Tuesday, December 29, 2009
Movie Review: Sherlock Holmes
Earlier in the year I wrote this highly indignant blog entry in response to a just-released trailer of Guy Ritchie's Sherlock Holmes film. In it, I pretty much railed against what I'd perceived as a great departure from the source material I'd grown up reading.
Well, I'm here to eat some crow and admit that I was dead wrong! Ritchie's latest flick is in fact a perfectly serviceable homage to both the literary canon of Holmesian lore, as well as the more successful television, film, and stage productions of the past. I'm going to have to look it up, but after watching this film I'm starting to wonder if perhaps the ex- Mr. Madonna might not in fact be an honorable Sherlockian. Such is the loving care with which he treats the characters and milieu of Sir Arthur Conan Doyle's greatest creation.
True, there are perhaps a little too many modern affectations thrown in to qualify this as an authentic period piece (for one, Watson constantly refers to himself as a "doctor" rather than a physician), but one learns to quickly roll with these few lapses and simply enjoy the film for what it is. Which is, to wit, a darn rollickin' good detective caper filled with surprises, plot twists, and wonderfully intellectual reveals that satisfies both the educated and non-indoctrinated Holmes fan alike!
I specifically want to praise Robert Downey, Jr. for a surprisingly adept rendering of the Holmes character. I was extremely skeptical before tonight, but now I'm a believer! He was almost spot-on, surpassing all but the late great Jeremy Brett as the most pitch-perfect Holmes I've seen. Only a few quibbles here and there knock him down a notch or two, primarily his short stature and permanently grizzled cheeks and chin. But, big deal. The attitude, quick-witted dialogue, and constant needling of Watson all live up to the Holmes I know and love.
I won't go into much detail regarding the rest of the cast, except to say that they were serviceable. Mark Strong as the villain Lord Blackwood was woefully one-dimensional but served a certain end, while Rachel McAdams was cute and lively, but sometimes a little *too* modern in portrayal compared to the character taken from one of Sir Doyle's classic Holmes' tales. Jude Law as Watson is the only really memorable performance besides Downey's, playing Watson exactly as he was always meant to be: A well-balanced foil to Holmes's relentless and acerbic repartee. Kudos to Law for bringing just the right amount of charm and humor to a role many before him have tragically played too stiff and proper. Sure, he could've been a bit shorter, older, and walking with a limp -- but that's nitpicking.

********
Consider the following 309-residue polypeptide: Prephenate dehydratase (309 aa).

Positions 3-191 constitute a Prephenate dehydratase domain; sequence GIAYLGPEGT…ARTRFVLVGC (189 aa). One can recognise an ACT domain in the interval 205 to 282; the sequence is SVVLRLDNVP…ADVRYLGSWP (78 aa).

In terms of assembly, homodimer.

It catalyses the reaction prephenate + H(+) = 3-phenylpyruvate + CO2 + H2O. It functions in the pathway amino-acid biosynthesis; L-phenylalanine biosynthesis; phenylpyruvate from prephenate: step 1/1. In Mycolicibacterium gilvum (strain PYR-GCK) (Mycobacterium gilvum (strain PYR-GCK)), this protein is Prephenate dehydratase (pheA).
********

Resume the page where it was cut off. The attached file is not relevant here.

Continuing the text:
As someone well-versed in the literature, I was also delighted by all the inside nods and references the director peppers throughout the film--Watson's impending marriage; a certain female somebody from Holmes's past; and even the deft set-up of his nefarious nemesis, Prof. Moriarty--which helps solidify this movie as one of the better treatments of the famous super sleuth ever seen on the big screen.
Yeah, I am not being superfluous here, believe it or not. If it wasn't for how much I adore Ritchie's earlier works--particularly Snatch--I would dare venture the verdict that this is his finest film yet.
Aw hell, I *will* say it! This is Guy's masterpiece!
My only fear is that, given the way things comes to an end setting up for an obvious sequel or two, that Mr. Ritchie may not in fact come back to continue what he has started. Oh please let this not be so. As good as this outing was, I can only imagine the awesomeness of what would ensue if we got to see the world's greatest detective battle against the most brilliant criminal mastermind of the Victorian age. That's a showdown I would pay big bucks to see directed, but only in Guy Ritchie's more than capable hands.
Labels: Movie Reviews
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